Free Movies on Macquarie
Enjoy free movies from the extensive film and documentary collection of the State Library of New South Wales. The movies are screened regularly on Thursdays at 12.00 in the Metcalfe Auditorium, Macquarie Street Wing.
Movies or dates may be subject to change. Up to date information can be found on our website or by calling our bookings officer on 9273 1770.
Videos screened are available for viewing in the State Reference Library or for viewing in your local library through interlibrary loan.
Thursday 31 July, 12.00 PM
The Frankenstein story is updated into a hilarious comedy in which Gene Wilder plays young American brain surgeon Frederick Frankenstein, who travels to Transylvania to receive a legacy.
When the legacy turns out to be a record of his grandfather’s monster experiment, he is unable to resist trying his hand.
Saturday 9 August, 12.00 PM
This event is part of the Biography Week series.
Thursday 14 August, 12.00 PM
A fascinating documentary about the largely forgotten role of Australians on the Western Front of World War I. Using hundreds of brutally honest eyewitness accounts, private diaries, letters and postcards, the diggers’ experiences are recounted battle by bloody battle.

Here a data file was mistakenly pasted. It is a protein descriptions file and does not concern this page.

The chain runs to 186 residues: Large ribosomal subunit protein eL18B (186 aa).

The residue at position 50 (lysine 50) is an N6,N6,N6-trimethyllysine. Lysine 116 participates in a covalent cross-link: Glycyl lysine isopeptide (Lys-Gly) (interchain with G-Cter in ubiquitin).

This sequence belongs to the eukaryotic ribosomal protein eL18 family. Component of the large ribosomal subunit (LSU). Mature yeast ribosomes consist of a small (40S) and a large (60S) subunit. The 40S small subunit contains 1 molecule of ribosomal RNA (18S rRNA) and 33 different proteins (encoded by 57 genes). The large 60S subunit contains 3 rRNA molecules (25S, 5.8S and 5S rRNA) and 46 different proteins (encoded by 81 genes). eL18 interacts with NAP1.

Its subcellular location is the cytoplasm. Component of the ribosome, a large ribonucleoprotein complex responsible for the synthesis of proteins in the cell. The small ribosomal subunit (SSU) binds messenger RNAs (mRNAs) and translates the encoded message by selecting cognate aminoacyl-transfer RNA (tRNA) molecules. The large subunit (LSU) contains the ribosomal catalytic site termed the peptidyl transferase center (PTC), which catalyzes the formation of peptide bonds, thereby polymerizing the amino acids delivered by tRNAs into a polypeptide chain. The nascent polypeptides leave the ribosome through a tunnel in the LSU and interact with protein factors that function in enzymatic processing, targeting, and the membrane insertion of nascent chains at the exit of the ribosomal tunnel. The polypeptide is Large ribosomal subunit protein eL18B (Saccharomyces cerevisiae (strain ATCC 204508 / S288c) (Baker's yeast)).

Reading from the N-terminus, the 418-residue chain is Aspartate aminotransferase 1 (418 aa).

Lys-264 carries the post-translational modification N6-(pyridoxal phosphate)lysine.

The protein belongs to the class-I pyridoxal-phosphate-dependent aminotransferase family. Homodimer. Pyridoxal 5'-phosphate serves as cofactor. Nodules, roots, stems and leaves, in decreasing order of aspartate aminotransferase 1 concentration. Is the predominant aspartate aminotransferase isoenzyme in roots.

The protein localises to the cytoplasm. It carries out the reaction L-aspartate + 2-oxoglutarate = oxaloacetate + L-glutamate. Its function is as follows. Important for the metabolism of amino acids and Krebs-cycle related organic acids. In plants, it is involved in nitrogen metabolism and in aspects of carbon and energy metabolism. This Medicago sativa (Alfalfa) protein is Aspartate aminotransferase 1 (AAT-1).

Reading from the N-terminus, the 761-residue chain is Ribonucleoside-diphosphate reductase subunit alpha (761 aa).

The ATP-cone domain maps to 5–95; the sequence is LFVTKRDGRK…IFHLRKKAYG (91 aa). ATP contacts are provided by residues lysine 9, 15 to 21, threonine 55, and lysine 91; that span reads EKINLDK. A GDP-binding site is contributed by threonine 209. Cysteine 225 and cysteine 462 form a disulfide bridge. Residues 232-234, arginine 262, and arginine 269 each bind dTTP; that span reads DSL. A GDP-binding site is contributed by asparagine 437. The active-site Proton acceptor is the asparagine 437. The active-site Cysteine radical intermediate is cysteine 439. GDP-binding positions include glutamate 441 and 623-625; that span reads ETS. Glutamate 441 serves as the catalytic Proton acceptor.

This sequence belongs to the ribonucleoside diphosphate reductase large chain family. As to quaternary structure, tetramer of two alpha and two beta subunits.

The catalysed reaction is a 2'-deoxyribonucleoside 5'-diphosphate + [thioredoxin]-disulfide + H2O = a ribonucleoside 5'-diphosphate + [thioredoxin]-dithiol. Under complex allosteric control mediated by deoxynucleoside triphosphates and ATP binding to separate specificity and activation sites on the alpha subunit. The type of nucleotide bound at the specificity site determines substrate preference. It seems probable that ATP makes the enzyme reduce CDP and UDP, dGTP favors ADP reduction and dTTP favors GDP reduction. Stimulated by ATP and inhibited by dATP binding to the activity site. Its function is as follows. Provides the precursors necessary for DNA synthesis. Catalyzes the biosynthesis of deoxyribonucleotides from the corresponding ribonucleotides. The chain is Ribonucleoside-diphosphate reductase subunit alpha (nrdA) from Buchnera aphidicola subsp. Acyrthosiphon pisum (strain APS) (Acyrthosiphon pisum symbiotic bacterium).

Thursday 28 August, 12.00 PM
As the armies of Europe mobilised to prepare for the Great War, military experts predicted that this would be a war fought by cavalry. Why then did it end up being fought in the trenches? Why was this the first — and last — trench war the world would see?
Sunday 31 August, 2.00 PM
All Quiet on the Western Front (1930) is the first major anti-war film of the sound era, faithfully based upon the timeless, best-selling 1929 novel by Erich Maria Remarque (who had experienced the war first-hand as a young German soldier). The landmark, epic film, made on a large-scale budget of $1.25 million for Universal Pictures and won the Academy Award for Best Picture (the third winner in the history of AMPAS) and Best Director (Lewis Milestone with his first sound feature) and it was also nominated for Best Writing Achievement (George Abbott, Maxwell Anderson, and Del Andrews) and Best Cinematography (Arthur Edeson). It was a critical and financial success, and probably the greatest of pacifist, anti-war films - the grainy black and white film is still not dated and the film hasn't lost its initial impact.
This event is part of the Silent Film Festival series.